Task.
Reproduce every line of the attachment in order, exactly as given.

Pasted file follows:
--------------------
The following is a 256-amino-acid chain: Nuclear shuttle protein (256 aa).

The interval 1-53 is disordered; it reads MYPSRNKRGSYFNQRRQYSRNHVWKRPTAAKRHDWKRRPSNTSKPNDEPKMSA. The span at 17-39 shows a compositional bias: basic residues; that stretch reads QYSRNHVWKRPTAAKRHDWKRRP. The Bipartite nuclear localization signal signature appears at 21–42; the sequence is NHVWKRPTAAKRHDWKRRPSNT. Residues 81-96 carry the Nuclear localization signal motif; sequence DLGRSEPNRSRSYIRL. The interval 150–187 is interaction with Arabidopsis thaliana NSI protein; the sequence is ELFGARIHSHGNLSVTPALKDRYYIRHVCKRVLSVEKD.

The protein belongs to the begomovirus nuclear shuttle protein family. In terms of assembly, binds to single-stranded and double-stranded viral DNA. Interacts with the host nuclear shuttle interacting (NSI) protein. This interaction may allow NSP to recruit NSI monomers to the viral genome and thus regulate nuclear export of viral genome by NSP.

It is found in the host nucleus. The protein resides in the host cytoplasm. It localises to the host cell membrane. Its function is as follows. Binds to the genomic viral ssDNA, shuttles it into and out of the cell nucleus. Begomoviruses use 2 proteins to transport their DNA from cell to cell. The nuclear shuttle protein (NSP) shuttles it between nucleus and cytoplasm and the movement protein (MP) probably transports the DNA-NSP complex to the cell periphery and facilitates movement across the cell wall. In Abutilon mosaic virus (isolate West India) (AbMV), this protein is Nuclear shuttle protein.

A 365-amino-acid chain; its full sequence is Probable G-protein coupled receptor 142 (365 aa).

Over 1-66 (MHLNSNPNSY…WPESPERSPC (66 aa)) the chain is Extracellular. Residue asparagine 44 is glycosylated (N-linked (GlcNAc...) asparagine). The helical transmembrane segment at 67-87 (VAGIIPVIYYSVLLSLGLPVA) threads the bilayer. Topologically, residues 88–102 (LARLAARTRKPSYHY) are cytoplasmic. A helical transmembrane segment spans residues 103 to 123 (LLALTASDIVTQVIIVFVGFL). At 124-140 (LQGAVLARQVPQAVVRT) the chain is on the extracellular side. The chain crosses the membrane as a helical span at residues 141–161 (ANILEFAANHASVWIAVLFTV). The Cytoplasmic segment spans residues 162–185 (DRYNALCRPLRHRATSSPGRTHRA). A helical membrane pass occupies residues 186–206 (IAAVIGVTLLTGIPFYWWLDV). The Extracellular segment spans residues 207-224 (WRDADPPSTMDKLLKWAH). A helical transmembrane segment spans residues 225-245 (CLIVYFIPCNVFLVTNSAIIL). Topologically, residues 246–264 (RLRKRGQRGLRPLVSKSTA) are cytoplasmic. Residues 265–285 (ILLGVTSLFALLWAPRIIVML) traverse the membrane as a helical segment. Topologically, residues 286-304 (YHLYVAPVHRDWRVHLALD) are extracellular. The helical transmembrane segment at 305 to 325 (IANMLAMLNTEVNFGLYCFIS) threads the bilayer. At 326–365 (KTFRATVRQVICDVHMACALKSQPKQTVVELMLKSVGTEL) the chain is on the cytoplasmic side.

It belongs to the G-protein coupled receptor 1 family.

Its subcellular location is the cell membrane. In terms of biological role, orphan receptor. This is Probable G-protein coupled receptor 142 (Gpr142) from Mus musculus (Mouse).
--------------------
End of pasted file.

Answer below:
The following is a 256-amino-acid chain: Nuclear shuttle protein (256 aa).

The interval 1-53 is disordered; it reads MYPSRNKRGSYFNQRRQYSRNHVWKRPTAAKRHDWKRRPSNTSKPNDEPKMSA. The span at 17-39 shows a compositional bias: basic residues; that stretch reads QYSRNHVWKRPTAAKRHDWKRRP. The Bipartite nuclear localization signal signature appears at 21–42; the sequence is NHVWKRPTAAKRHDWKRRPSNT. Residues 81-96 carry the Nuclear localization signal motif; sequence DLGRSEPNRSRSYIRL. The interval 150–187 is interaction with Arabidopsis thaliana NSI protein; the sequence is ELFGARIHSHGNLSVTPALKDRYYIRHVCKRVLSVEKD.

The protein belongs to the begomovirus nuclear shuttle protein family. In terms of assembly, binds to single-stranded and double-stranded viral DNA. Interacts with the host nuclear shuttle interacting (NSI) protein. This interaction may allow NSP to recruit NSI monomers to the viral genome and thus regulate nuclear export of viral genome by NSP.

It is found in the host nucleus. The protein resides in the host cytoplasm. It localises to the host cell membrane. Its function is as follows. Binds to the genomic viral ssDNA, shuttles it into and out of the cell nucleus. Begomoviruses use 2 proteins to transport their DNA from cell to cell. The nuclear shuttle protein (NSP) shuttles it between nucleus and cytoplasm and the movement protein (MP) probably transports the DNA-NSP complex to the cell periphery and facilitates movement across the cell wall. In Abutilon mosaic virus (isolate West India) (AbMV), this protein is Nuclear shuttle protein.

A 365-amino-acid chain; its full sequence is Probable G-protein coupled receptor 142 (365 aa).

Over 1-66 (MHLNSNPNSY…WPESPERSPC (66 aa)) the chain is Extracellular. Residue asparagine 44 is glycosylated (N-linked (GlcNAc...) asparagine). The helical transmembrane segment at 67-87 (VAGIIPVIYYSVLLSLGLPVA) threads the bilayer. Topologically, residues 88–102 (LARLAARTRKPSYHY) are cytoplasmic. A helical transmembrane segment spans residues 103 to 123 (LLALTASDIVTQVIIVFVGFL). At 124-140 (LQGAVLARQVPQAVVRT) the chain is on the extracellular side. The chain crosses the membrane as a helical span at residues 141–161 (ANILEFAANHASVWIAVLFTV). The Cytoplasmic segment spans residues 162–185 (DRYNALCRPLRHRATSSPGRTHRA). A helical membrane pass occupies residues 186–206 (IAAVIGVTLLTGIPFYWWLDV). The Extracellular segment spans residues 207-224 (WRDADPPSTMDKLLKWAH). A helical transmembrane segment spans residues 225-245 (CLIVYFIPCNVFLVTNSAIIL). Topologically, residues 246–264 (RLRKRGQRGLRPLVSKSTA) are cytoplasmic. Residues 265–285 (ILLGVTSLFALLWAPRIIVML) traverse the membrane as a helical segment. Topologically, residues 286-304 (YHLYVAPVHRDWRVHLALD) are extracellular. The helical transmembrane segment at 305 to 325 (IANMLAMLNTEVNFGLYCFIS) threads the bilayer. At 326–365 (KTFRATVRQVICDVHMACALKSQPKQTVVELMLKSVGTEL) the chain is on the cytoplasmic side.

It belongs to the G-protein coupled receptor 1 family.

Its subcellular location is the cell membrane. In terms of biological role, orphan receptor. This is Probable G-protein coupled receptor 142 (Gpr142) from Mus musculus (Mouse).